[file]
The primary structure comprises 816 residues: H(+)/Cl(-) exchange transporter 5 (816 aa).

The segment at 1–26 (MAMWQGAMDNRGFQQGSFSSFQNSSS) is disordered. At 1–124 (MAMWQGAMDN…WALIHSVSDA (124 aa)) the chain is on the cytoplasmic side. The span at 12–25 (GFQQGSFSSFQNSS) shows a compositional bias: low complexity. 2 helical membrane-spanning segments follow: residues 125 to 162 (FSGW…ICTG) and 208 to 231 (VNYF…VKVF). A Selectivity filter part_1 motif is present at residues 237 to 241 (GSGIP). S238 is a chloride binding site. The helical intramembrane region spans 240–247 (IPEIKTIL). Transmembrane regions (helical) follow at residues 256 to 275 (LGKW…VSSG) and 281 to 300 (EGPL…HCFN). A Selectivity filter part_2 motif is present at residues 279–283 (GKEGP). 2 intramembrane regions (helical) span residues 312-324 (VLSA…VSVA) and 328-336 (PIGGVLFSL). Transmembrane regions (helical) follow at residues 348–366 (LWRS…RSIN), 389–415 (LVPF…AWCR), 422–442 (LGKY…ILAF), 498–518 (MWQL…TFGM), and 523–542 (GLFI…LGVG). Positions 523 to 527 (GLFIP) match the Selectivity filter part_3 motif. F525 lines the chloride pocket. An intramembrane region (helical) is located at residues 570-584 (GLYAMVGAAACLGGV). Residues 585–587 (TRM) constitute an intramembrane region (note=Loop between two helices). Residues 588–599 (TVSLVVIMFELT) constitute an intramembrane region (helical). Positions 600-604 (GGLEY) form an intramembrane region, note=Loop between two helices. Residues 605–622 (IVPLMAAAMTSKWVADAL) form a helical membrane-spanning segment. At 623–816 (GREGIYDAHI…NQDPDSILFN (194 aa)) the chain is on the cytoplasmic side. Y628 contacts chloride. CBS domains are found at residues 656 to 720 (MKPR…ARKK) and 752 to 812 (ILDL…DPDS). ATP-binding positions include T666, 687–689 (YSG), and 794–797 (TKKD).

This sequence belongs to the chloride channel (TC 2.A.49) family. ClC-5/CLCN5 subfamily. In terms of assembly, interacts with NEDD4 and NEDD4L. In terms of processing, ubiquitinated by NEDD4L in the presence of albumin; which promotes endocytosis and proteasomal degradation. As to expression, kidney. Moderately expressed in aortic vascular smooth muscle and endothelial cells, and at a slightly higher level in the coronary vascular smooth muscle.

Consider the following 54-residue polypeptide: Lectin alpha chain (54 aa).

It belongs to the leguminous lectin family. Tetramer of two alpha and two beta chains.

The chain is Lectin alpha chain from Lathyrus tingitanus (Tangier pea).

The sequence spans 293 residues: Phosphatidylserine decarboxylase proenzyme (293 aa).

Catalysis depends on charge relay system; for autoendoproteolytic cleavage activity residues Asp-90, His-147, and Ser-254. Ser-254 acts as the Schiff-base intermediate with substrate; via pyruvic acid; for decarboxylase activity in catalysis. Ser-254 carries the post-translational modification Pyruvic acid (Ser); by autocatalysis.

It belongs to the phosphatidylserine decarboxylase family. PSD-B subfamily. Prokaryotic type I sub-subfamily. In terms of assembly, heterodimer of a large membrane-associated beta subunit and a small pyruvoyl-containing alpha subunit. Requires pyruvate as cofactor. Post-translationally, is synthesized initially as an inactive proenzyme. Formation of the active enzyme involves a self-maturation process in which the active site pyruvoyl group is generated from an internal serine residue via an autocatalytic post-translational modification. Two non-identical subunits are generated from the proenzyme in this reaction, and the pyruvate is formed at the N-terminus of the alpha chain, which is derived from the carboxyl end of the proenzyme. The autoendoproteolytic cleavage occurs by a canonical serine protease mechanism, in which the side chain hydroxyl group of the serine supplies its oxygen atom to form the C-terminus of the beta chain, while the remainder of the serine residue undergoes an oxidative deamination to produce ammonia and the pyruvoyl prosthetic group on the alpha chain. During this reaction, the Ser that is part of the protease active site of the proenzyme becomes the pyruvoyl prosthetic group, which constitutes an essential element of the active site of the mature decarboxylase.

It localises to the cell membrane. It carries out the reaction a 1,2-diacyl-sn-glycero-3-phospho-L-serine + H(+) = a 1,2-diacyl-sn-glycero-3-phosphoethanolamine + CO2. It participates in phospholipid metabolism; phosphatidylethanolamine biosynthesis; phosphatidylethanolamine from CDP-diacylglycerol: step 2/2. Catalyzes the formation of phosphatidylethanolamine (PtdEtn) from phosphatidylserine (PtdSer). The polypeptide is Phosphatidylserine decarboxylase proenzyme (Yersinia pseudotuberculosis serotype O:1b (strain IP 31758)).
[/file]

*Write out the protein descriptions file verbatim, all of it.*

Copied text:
The primary structure comprises 816 residues: H(+)/Cl(-) exchange transporter 5 (816 aa).

The segment at 1–26 (MAMWQGAMDNRGFQQGSFSSFQNSSS) is disordered. At 1–124 (MAMWQGAMDN…WALIHSVSDA (124 aa)) the chain is on the cytoplasmic side. The span at 12–25 (GFQQGSFSSFQNSS) shows a compositional bias: low complexity. 2 helical membrane-spanning segments follow: residues 125 to 162 (FSGW…ICTG) and 208 to 231 (VNYF…VKVF). A Selectivity filter part_1 motif is present at residues 237 to 241 (GSGIP). S238 is a chloride binding site. The helical intramembrane region spans 240–247 (IPEIKTIL). Transmembrane regions (helical) follow at residues 256 to 275 (LGKW…VSSG) and 281 to 300 (EGPL…HCFN). A Selectivity filter part_2 motif is present at residues 279–283 (GKEGP). 2 intramembrane regions (helical) span residues 312-324 (VLSA…VSVA) and 328-336 (PIGGVLFSL). Transmembrane regions (helical) follow at residues 348–366 (LWRS…RSIN), 389–415 (LVPF…AWCR), 422–442 (LGKY…ILAF), 498–518 (MWQL…TFGM), and 523–542 (GLFI…LGVG). Positions 523 to 527 (GLFIP) match the Selectivity filter part_3 motif. F525 lines the chloride pocket. An intramembrane region (helical) is located at residues 570-584 (GLYAMVGAAACLGGV). Residues 585–587 (TRM) constitute an intramembrane region (note=Loop between two helices). Residues 588–599 (TVSLVVIMFELT) constitute an intramembrane region (helical). Positions 600-604 (GGLEY) form an intramembrane region, note=Loop between two helices. Residues 605–622 (IVPLMAAAMTSKWVADAL) form a helical membrane-spanning segment. At 623–816 (GREGIYDAHI…NQDPDSILFN (194 aa)) the chain is on the cytoplasmic side. Y628 contacts chloride. CBS domains are found at residues 656 to 720 (MKPR…ARKK) and 752 to 812 (ILDL…DPDS). ATP-binding positions include T666, 687–689 (YSG), and 794–797 (TKKD).

This sequence belongs to the chloride channel (TC 2.A.49) family. ClC-5/CLCN5 subfamily. In terms of assembly, interacts with NEDD4 and NEDD4L. In terms of processing, ubiquitinated by NEDD4L in the presence of albumin; which promotes endocytosis and proteasomal degradation. As to expression, kidney. Moderately expressed in aortic vascular smooth muscle and endothelial cells, and at a slightly higher level in the coronary vascular smooth muscle.

Consider the following 54-residue polypeptide: Lectin alpha chain (54 aa).

It belongs to the leguminous lectin family. Tetramer of two alpha and two beta chains.

The chain is Lectin alpha chain from Lathyrus tingitanus (Tangier pea).

The sequence spans 293 residues: Phosphatidylserine decarboxylase proenzyme (293 aa).

Catalysis depends on charge relay system; for autoendoproteolytic cleavage activity residues Asp-90, His-147, and Ser-254. Ser-254 acts as the Schiff-base intermediate with substrate; via pyruvic acid; for decarboxylase activity in catalysis. Ser-254 carries the post-translational modification Pyruvic acid (Ser); by autocatalysis.

It belongs to the phosphatidylserine decarboxylase family. PSD-B subfamily. Prokaryotic type I sub-subfamily. In terms of assembly, heterodimer of a large membrane-associated beta subunit and a small pyruvoyl-containing alpha subunit. Requires pyruvate as cofactor. Post-translationally, is synthesized initially as an inactive proenzyme. Formation of the active enzyme involves a self-maturation process in which the active site pyruvoyl group is generated from an internal serine residue via an autocatalytic post-translational modification. Two non-identical subunits are generated from the proenzyme in this reaction, and the pyruvate is formed at the N-terminus of the alpha chain, which is derived from the carboxyl end of the proenzyme. The autoendoproteolytic cleavage occurs by a canonical serine protease mechanism, in which the side chain hydroxyl group of the serine supplies its oxygen atom to form the C-terminus of the beta chain, while the remainder of the serine residue undergoes an oxidative deamination to produce ammonia and the pyruvoyl prosthetic group on the alpha chain. During this reaction, the Ser that is part of the protease active site of the proenzyme becomes the pyruvoyl prosthetic group, which constitutes an essential element of the active site of the mature decarboxylase.

It localises to the cell membrane. It carries out the reaction a 1,2-diacyl-sn-glycero-3-phospho-L-serine + H(+) = a 1,2-diacyl-sn-glycero-3-phosphoethanolamine + CO2. It participates in phospholipid metabolism; phosphatidylethanolamine biosynthesis; phosphatidylethanolamine from CDP-diacylglycerol: step 2/2. Catalyzes the formation of phosphatidylethanolamine (PtdEtn) from phosphatidylserine (PtdSer). The polypeptide is Phosphatidylserine decarboxylase proenzyme (Yersinia pseudotuberculosis serotype O:1b (strain IP 31758)).